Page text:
Carmen Rivera is no stranger to dramatizing famous figures. The acclaimed and award-winning playwright has made a career of crawling inside the hearts and minds of people who have moved thousands around the world and across time. Her haunting portrait of Julia de Burgos ("Julia De Burgos: Child of Water") is just as moving as her biographical play on Celia Cruz ("Celia: The Life and Music of Celia Cruz") and as thrilling as her revelatory piece, "La Lupe: My Life, My Destiny". Rivera has taken those whose work has brought solace and joy to millions and transformed them into indelible theatrical moments of grace. I was surprised to hear that she decided to take on the controversial and brutal regime of Dominican dictator Rafael Trujillo.
"La Caída de Rafael Trujillo" ("The Downfall of Rafael Trujillo") starts with a desperate scene as Trujillo grapples with the way history will perceive him and doesn’t let up. The complex relationships - personal, professional and international - intertwine as Rivera wades through the politically shark-infested waters of that chapter of Dominican History which had major repercussions throughout the Caribbean.
I was left with as many questions as the play answered, but more than anything I was curious about Rivera’s process in taking on such a monumental figure.
Why did you choose to write about Trujillo? What was the question you sought to ask or answer with his story?
I've always had an interest in worlds where violence and subjugation were the order of the day. I wrote my graduate thesis on dictatorships and theater, focusing on the Videla dictatorship of Argentina. About nine years ago I was commissioned to work on a play about Rafael Trujillo.
In "The Downfall of Rafael Trujillo" I wanted to explore the fluidity of power and how in situations, such as in dictatorships, the absolute grip of the "caudillo" does remain absolute. It eventually "undoes" itself.
I was very excited to have received the commission because it is a subject matter that I am very passionate about. Then the initial investor passed away but I continued working on the story. I had some readings and then Teatro Círculo picked up the play.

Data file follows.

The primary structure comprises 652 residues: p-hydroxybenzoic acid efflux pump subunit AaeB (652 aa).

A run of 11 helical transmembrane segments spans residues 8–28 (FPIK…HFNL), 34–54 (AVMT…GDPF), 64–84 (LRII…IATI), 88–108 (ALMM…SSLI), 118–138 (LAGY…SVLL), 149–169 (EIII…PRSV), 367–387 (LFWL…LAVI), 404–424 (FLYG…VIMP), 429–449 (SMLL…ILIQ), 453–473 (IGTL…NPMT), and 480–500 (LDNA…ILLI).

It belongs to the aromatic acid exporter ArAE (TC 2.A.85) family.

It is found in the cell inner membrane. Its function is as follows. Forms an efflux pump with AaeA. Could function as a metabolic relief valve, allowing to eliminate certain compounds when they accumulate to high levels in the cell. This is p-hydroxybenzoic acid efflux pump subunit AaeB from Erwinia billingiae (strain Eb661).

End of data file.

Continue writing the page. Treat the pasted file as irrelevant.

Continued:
What surprised you about his regime when you did your research?
Rafael Trujillo's duality. History remembers him as one of the most brutal dictators that has ever lived but for those that were in his inner circle or his family they remember a very loving man. I actually met several survivors of his jails. The brutality, terror and violence that existed in those jails was life-altering yet there seemed to be this other man, who had a tremendous capacity to love people. It’s like he was two different men.
What challenges did you face in dramatizing history in his case?
The biggest challenge was harnessing the enormous amount of information, history and facts that were very relevant to his regime. I was very lucky I met a wonderful historian, Jose Novas, who was able to provide me with a human context to the story behind the facts. He eventually became the historical consultant for the project. I also worked at the Dominican Institute at City College. They were very helpful in helping me find first person accounts of people who lived through the dictatorship.
You’ve written about public figures before. What attracts you to this dramatic tightrope of dramatizing fact and fiction?
My love for history! And my desire to document our Latino story. We Latinos have a rich, dynamic and complex history full of narratives that are dimensional, intelligent, tragic, comedic, absurd, philosophical, violent and loving. There aren't enough stages for our stories. I’m humbled and honored that these have come into my life.
"The Downfall of Rafael Trujillo" is showing in a limited run October 16 to October 25 at The Rose Nagelberg Theater at Baruch College. Visit Teatro Círculo for details on performance times and ticket prices.
Carmen’s other plays are also available at NoPassport Press / Lulu.com / Amazon.com.